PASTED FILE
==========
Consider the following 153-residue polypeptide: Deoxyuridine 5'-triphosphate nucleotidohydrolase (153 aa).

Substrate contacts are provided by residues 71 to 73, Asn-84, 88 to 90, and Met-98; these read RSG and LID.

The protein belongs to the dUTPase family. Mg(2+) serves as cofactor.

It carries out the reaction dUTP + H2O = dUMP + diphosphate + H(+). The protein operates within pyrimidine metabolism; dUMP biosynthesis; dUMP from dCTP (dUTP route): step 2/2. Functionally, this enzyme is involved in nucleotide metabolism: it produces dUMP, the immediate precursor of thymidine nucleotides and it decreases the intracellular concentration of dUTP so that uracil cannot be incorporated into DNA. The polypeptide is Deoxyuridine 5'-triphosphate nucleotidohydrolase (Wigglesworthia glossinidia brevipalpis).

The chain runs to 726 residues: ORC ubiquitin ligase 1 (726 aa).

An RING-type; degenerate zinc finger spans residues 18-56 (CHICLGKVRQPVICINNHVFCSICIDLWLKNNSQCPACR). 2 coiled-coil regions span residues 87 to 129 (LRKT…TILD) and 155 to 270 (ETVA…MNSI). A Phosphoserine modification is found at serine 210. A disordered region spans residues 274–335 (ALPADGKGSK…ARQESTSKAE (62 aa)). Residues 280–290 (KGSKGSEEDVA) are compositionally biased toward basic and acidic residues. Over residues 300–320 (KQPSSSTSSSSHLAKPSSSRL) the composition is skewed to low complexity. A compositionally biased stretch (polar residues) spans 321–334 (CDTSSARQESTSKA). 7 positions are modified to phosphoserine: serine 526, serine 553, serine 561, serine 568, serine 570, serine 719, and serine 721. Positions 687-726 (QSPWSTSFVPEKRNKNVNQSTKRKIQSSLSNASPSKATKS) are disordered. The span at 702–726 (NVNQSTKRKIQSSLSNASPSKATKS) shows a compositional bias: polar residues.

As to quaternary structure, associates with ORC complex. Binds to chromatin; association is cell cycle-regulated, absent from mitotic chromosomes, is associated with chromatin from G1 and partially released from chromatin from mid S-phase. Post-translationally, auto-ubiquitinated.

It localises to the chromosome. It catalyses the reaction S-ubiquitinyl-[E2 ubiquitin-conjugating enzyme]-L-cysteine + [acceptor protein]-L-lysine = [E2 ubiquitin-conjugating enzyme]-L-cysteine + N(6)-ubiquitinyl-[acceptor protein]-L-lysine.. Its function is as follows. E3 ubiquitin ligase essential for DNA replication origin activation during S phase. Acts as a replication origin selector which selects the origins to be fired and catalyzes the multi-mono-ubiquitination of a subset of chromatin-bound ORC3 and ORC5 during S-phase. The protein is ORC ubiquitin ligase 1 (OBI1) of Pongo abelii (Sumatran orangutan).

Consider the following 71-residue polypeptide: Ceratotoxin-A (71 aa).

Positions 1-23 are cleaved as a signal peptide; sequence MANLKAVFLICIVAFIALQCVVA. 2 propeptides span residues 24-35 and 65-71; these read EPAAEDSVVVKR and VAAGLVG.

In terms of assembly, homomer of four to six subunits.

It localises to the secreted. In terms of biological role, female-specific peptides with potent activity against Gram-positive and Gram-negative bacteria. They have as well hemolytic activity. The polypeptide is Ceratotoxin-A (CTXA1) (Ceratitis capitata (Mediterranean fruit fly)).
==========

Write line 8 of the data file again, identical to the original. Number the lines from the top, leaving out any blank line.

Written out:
It localises to the chromosome. It catalyses the reaction S-ubiquitinyl-[E2 ubiquitin-conjugating enzyme]-L-cysteine + [acceptor protein]-L-lysine = [E2 ubiquitin-conjugating enzyme]-L-cysteine + N(6)-ubiquitinyl-[acceptor protein]-L-lysine.. Its function is as follows. E3 ubiquitin ligase essential for DNA replication origin activation during S phase. Acts as a replication origin selector which selects the origins to be fired and catalyzes the multi-mono-ubiquitination of a subset of chromatin-bound ORC3 and ORC5 during S-phase. The protein is ORC ubiquitin ligase 1 (OBI1) of Pongo abelii (Sumatran orangutan).